Personal guarantees – Personal guarantees to secure loan funding can mean a director will become personally liable should the company be unable to pay. In some cases the lender can claim against a director’s assets and property.
Shareholder agreements – Shareholders agreements can stipulate that directors must provide security for company debts for which they are personally liable.
Pension schemes – This point has had much news coverage in recent years on the back of many companies closing with black holes in their pensions pot. A company director can be held personally liable for a debt due under section 75 of the Pensions Act 1995 (5) in regards to the winding up of a pension scheme whereby they have been served with a contribution notice by the Pensions Regulator.
Fraudulent ways of accumulating debts – Accepting payment for goods which the director knows will not be delivered and obtaining finance by using inaccurate information are two examples of accumulating debts fraudulently for which a director will be liable (4).
Since the 2009 market crash and the subsequent recession, and with reports of company directors taking huge sums of money out of companies at the same time their company was struggling financially, the role and actions of company directors has been thrust firmly into the spotlight.
Many directors naively believe they have no personal liability, yet directors, managers and supervisors can face allegations and legal proceedings for which they may be personally liable if they have acted without proper authority or have breached the Companies Act 2006. Only shareholders have limited liability.
Directors & Officers insurance can provide cover for claims from creditors, employees, regulatory bodies (including the Health & Safety Executive and Her Majesties Revenue & Customs), customers and suppliers.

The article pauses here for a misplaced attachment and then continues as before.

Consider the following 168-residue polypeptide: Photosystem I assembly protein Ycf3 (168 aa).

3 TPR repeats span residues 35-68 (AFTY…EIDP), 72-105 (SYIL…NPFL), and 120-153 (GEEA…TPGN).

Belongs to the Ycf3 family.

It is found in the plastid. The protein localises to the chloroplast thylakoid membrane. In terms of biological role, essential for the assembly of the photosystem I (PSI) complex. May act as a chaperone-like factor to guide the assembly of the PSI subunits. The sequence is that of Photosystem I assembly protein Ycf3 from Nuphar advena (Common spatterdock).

The policy offers protection for a director’s or officer’s personal assets in the event of a claim of actual or alleged “wrongful acts” when acting within the scope of their managerial duties.
The cover provided under the Caunce O’Hara D&O policy provides cover from £250,000 up to £1,000,000 and is included as part of the business combined liabilities insurance policy. The policy effectively removes the financial risk faced by directors and officers, giving them protection should an allegation or claim be made against them.
Considering certain investigations can cost thousands, can you afford to be without this cover?
[Click here to start your quick online quote for Directors & Officers insurance]
The role of the company director is not straightforward. To find out more detail about what is expected of you in the eyes of the law it is advisable to familiarize yourself with the Companies Act 2006, Chapter 2: General duties of directors – https://www.legislation.gov.uk/ukpga/2006/46/part/10/chapter/2
Companies Act 2006, https://www.legislation.gov.uk/ukpga/2006/46/contents